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Thursday, 7 June 2007

Dear DISSIDENT Readers:

Here’s some vital information about bulldozers that are doing great damage – much more serious than what’s happening here in Rochester, of course. Join with outstanding Israeli activists like Jeff Halper and stop the dozers in their tracks - and help build a peaceful and just Middle East.

[from the Israel Committee Against House Demolitions, 01 June 2007]


Announcing ICAHD's Campaign to Rebuild Every Palestinian Home Demolished Over the Next Year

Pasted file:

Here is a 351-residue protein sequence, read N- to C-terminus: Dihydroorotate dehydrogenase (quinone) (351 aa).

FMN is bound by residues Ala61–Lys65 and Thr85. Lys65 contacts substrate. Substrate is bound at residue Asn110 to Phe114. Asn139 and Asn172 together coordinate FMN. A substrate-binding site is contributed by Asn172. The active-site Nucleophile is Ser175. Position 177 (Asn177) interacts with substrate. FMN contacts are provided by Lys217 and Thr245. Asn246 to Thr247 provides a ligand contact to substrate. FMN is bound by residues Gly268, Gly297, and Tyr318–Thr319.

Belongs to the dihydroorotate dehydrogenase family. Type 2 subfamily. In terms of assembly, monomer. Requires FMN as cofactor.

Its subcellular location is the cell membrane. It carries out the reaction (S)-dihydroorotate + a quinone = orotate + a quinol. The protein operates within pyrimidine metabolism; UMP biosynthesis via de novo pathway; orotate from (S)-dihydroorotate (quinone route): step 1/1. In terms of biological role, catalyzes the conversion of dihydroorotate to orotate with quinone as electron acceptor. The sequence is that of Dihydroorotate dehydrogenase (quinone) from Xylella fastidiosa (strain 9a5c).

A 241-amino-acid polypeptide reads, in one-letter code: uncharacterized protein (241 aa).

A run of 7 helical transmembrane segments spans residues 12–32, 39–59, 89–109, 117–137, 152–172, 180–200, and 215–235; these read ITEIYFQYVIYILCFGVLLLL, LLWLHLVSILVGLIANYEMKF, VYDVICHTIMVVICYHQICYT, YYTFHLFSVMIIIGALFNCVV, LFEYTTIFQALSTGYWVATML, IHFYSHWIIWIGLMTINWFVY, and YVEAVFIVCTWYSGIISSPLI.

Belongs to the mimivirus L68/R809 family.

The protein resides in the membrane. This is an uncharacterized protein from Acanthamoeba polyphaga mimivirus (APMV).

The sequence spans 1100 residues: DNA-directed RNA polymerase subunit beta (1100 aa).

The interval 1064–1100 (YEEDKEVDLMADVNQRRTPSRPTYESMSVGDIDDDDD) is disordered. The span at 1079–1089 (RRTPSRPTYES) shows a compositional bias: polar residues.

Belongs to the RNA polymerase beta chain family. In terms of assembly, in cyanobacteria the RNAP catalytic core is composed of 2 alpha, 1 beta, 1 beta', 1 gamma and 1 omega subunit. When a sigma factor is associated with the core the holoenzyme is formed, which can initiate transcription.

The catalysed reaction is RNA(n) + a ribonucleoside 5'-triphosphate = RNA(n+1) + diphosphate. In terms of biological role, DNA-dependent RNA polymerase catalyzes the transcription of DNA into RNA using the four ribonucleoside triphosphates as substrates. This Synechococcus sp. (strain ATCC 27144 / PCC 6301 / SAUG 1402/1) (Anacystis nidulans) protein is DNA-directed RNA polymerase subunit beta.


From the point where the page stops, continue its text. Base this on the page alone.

Dear Friends,

As we enter the 40th year of Israeli Occupation, a note of urgency has entered into our struggle to end it and, with that, to press on to a just peace between Palestinians and Israelis. ICAHD has long warned that Israel's unilateral expansionist policies spell the doom of the two-state solution. Given, however, the unwillingness of Israelis, the international community and, it must be said, most of the Palestinian public to entertain an alternative solution, we are lending our unqualified support, on this 40th year, to the global campaign to end the Occupation once and for all, totally and immediately. We fully join the worldwide chorus of voices in declaring: ENOUGH!

The Campaign to Rebuild All Palestinian Homes Demolished Over the Next Year